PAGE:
There was no self-obsessed practice in garnering wisdom and keeping it for himself or a certain few. Knowledge was for everyone, and for Muslims who observe the five daily prayers and recite the Al-Fatihah chapter seventeen times a day, within it are verses that say: {Our Sustainer, You are the Only Whom we solely and exclusively owe and demonstrate allegiance and servitude and You are exclusively the One we look for help to elevate ourselves; Our Sustainer! You guide us upon the Path that keeps heading safely and straight to the destination of peace and tranquility; show us the straight way,} (Al-Fatihah 1:5-6)  

Knowledge blocks out ignorance, violence, complacency and laziness – traits that are frowned upon in Islam -

As a single nation, Muslims are to worship one God, and as a single nation, Muslims are to seek His pleasure by continuously seeking knowledge as that is truly the route to the success.

It comes from the highest form of authority that they should use their knowledge to acknowledge their humility, help others and become active and progressive members of society for the betterment of the nation.

Knowledge is also not confined to Islamic thought - though much, if not all of education – revolves around Islamic principles. Muslims are encouraged to develop their skills and know how in every professional realm possible that would contribute to the building of a community.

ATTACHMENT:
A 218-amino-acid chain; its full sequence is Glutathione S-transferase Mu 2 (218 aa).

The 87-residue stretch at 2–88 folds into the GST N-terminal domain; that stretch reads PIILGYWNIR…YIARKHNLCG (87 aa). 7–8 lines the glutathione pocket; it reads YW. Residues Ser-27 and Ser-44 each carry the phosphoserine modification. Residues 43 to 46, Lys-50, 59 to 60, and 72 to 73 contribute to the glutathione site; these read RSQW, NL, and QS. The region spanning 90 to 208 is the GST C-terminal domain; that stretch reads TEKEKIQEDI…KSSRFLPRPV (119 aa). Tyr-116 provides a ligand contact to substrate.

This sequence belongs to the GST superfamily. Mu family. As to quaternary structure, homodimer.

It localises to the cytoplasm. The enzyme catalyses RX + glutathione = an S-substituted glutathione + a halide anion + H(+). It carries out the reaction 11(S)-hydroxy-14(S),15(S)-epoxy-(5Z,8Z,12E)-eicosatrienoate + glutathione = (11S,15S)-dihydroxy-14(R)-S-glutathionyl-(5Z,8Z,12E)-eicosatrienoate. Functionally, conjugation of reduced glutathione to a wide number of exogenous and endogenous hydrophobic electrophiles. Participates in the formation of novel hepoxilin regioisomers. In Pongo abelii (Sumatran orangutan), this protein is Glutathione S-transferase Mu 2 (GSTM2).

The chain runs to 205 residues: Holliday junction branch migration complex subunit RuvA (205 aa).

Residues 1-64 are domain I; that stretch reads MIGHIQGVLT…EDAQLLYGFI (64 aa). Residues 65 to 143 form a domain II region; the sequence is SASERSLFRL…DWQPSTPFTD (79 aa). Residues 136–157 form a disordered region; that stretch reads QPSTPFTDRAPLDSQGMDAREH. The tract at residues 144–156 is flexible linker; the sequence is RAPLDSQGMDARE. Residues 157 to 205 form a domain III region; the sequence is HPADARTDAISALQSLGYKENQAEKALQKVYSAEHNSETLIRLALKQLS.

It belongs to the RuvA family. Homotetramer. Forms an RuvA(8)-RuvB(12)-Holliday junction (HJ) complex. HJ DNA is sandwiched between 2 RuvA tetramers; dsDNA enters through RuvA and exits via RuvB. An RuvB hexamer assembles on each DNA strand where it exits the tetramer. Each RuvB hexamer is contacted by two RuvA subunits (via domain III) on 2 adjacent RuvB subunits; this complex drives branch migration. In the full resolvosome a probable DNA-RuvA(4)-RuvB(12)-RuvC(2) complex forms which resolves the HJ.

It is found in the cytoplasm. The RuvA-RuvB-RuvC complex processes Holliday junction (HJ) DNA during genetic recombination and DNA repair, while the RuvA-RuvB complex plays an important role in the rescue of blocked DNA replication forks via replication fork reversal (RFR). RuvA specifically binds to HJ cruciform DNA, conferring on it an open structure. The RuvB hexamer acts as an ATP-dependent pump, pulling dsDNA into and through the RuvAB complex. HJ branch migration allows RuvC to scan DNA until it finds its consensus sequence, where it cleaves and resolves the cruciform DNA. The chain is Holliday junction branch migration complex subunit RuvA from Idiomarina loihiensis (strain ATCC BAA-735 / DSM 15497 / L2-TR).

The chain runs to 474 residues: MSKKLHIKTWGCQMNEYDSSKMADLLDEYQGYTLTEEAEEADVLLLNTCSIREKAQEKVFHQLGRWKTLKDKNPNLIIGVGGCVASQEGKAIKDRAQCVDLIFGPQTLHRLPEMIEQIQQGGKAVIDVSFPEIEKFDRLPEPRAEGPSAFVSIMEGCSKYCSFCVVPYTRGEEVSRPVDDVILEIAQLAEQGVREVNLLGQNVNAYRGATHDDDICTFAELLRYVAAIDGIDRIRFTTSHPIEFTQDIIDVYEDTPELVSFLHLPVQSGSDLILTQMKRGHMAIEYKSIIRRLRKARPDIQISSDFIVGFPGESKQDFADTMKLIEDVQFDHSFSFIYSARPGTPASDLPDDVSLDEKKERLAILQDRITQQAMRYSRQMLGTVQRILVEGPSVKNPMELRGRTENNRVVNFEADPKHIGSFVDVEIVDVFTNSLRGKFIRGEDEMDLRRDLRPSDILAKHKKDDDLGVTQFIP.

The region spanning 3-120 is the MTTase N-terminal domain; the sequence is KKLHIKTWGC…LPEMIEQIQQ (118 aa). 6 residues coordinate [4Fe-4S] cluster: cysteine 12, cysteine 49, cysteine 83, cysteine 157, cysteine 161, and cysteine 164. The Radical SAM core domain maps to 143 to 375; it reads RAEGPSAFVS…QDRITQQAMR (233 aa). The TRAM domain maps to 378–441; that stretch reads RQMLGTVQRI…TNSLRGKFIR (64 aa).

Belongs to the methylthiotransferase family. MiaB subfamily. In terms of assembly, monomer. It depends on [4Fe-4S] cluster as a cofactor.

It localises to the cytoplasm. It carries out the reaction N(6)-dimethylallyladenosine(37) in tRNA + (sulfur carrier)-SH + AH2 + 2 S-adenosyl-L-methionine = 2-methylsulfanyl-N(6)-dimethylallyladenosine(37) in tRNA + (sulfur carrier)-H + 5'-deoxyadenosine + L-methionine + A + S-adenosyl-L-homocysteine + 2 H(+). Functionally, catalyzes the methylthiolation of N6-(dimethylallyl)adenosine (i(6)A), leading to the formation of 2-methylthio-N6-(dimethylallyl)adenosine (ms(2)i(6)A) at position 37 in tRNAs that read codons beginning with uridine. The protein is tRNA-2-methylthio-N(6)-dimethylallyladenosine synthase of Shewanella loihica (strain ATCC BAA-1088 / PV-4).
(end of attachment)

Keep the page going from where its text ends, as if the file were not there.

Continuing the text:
With knowledge comes great responsibility and although the knowledge of a single Muslim can only be compared to the dust on a grain of gravel in the cave of mountain of “Hira”, paling in comparison to the vast wisdom of the Lord, Muslims are still obliged to seek knowledge from their cradles until the graves.

Knowledge blocks out ignorance, violence, complacency and laziness – traits that are frowned upon in Islam - but most importantly, knowledge allows a person’s status to be elevated in the eyes of God: {Say unto them, Muhammad: Are those who know equal to those who know not? But only men of understanding will pay heed,} (39: 9)

So seek knowledge, as it was through the miracle of literacy that sprungforth the perfected way of life, Islam, penned by God the Creator, the highest level of authority.

Related Links:
Tariq Ramadan’s 7 Cs of Seeking Knowledge
Ten Characteristics of Believers (Part 2)
Reliance on Allah (Exclusive Video)
Islam: A Home for the Heart
Looking for Peace and Serenity? (Folder)
Maria Zain is a home-educating mother of 5 little children and a certified Childbirth Educator (AMANI Birth Institute), living in the UK. She often finds herself writing about natural birth and parenting, and has a passion for homeschooling and autonomous learning. Besides her work for OnIslam, she has also been published in Saudi Life (KSA), DinarStandard (USA), SISTERS Magazine (UK), Discovery Magazine (UK), and several publications in her home-country, Malaysia.

Add comment

Security code